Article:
“Geez Cousin you are super into this whole thing.”
I had posted a link to Kate Kelly’s excommunication letter, released by Ordain Women, on Facebook. I thought that it provided an interesting counter to some of the claims that Kelly has made about the process she has gone through. It wasn’t the first time I’d posted or written about the recent controversy, either:
- #livingauthentically (pre-excommunication)
- Sugar and Spice and RIGHTEOUS FURY!!! (pre-excommunication)
- Camp. With Girls. (post-excommunication)
My cousin (that part is literal) posted the above response, and I can appreciate her sentiment. You see,
We all have things we care about, important issues that we champion.
For her, it seems, this wasn’t one of those important issues, and believe me when I say that I don’t mean that critically. Some folks care about climate change, or the treatment of orcas in captivity, or the use of the death penalty, or campaign financing, or Parkinson’s research. Each of these are extremely important.
Yet few people have the capacity to be invested, let alone be informed, about all of these (and all the other critical) issues.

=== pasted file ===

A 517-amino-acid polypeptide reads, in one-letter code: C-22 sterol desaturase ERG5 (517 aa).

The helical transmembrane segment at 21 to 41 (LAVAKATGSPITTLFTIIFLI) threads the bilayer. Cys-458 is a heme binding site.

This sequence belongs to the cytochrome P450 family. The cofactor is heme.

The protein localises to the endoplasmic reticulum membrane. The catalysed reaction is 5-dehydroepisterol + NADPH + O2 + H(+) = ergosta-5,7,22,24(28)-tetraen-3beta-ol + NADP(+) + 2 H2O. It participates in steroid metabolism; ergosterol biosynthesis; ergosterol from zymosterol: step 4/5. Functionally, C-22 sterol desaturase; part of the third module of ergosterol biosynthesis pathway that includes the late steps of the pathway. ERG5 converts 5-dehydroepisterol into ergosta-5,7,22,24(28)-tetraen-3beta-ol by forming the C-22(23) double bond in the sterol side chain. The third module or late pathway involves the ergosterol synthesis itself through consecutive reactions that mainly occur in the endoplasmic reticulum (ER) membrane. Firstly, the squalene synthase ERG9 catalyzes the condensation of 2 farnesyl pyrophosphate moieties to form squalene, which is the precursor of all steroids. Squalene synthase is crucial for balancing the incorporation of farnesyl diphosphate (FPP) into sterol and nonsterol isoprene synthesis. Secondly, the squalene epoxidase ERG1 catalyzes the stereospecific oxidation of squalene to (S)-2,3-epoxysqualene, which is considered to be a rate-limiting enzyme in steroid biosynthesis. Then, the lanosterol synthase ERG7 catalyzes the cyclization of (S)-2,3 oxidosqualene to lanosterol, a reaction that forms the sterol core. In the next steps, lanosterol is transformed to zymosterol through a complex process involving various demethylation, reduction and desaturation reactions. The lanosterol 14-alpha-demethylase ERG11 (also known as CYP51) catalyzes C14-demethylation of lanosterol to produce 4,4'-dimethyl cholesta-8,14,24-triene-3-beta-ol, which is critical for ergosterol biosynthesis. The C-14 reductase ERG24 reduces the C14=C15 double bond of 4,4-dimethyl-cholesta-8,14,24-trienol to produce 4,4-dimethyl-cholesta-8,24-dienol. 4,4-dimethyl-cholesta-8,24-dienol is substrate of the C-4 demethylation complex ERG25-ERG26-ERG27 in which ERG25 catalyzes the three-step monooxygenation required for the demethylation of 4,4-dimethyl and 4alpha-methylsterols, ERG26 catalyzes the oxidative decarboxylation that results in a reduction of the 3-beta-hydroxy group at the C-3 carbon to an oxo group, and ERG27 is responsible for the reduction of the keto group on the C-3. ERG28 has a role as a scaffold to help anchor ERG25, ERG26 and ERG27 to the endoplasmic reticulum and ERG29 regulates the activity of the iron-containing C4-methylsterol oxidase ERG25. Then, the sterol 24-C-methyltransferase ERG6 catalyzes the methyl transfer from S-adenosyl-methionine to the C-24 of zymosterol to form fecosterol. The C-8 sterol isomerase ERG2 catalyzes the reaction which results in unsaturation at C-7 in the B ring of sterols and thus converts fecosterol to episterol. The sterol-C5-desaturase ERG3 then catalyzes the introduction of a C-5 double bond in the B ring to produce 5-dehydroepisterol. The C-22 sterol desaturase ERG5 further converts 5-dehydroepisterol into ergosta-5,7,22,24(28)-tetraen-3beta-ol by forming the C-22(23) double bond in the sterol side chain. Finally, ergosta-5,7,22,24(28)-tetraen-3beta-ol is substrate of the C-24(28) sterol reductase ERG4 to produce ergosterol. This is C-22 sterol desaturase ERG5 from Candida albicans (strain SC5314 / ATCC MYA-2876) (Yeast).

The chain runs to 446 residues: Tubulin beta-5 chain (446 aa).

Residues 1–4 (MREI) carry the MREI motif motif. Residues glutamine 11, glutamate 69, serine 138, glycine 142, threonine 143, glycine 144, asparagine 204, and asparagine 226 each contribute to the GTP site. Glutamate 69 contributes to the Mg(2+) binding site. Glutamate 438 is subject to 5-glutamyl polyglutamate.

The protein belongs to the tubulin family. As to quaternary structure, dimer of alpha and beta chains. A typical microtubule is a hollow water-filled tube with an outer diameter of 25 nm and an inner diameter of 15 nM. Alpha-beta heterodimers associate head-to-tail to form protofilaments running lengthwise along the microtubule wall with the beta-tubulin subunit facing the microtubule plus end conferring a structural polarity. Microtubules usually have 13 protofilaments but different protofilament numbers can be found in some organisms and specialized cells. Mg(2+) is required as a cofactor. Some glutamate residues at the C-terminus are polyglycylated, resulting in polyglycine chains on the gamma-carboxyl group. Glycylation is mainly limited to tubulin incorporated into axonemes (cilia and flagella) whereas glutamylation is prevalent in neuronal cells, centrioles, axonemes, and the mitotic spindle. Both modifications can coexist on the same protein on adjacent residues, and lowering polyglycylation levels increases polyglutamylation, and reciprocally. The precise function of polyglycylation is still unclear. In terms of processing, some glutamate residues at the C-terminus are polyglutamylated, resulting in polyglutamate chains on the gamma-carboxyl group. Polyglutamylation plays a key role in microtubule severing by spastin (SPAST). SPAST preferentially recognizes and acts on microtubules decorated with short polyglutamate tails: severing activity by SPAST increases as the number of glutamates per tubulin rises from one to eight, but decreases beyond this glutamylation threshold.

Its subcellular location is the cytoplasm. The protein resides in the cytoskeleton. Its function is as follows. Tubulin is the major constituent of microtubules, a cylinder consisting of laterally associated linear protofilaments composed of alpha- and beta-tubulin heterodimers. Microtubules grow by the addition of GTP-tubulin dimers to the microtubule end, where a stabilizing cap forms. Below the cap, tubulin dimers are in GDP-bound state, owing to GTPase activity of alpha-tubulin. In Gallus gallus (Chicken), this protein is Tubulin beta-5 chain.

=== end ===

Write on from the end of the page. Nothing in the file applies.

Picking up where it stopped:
Religion, and topics relating to the Mormon Church – these are some of my issues, and I don’t fault folks who are not invested in them to the same degree that I am invested in them.
Still, the question is a good one. I feel like her comment could be paraphrased like this: “We’ve got climate change and orcas and the death penalty and campaign financing and Parkinson’s –
“Why do you care so much about this? Of all the issues you could champion, why do you pick this one?”
I deflected in the Facebook thread, and made a joke about not caring for World Cup news (talk about heresy) – Facebook is not the place for substantive discussions.
“I would say that it’s fascinating if it weren’t so sad with the whole excommunication thing, but sure, super into it works, too.
“Us people who are apathetic about the World Cup gotta find something to do until it blows over!”
But here – where I’m not limited by word count or Facebook etiquette – I am happy to talk about why I am so invested, why it is so important to me.
I care deeply about having this discussion because the “other side” is framing the conversation poorly and, frankly, being dishonest, and that will impact the LDS Church (and public perception of it) for decades.
Digress with me for a moment.
I love video games (how heretical is that!). Right now I’m currently working towards 3-star ratings on the eight Mario Kart 8 150cc cups.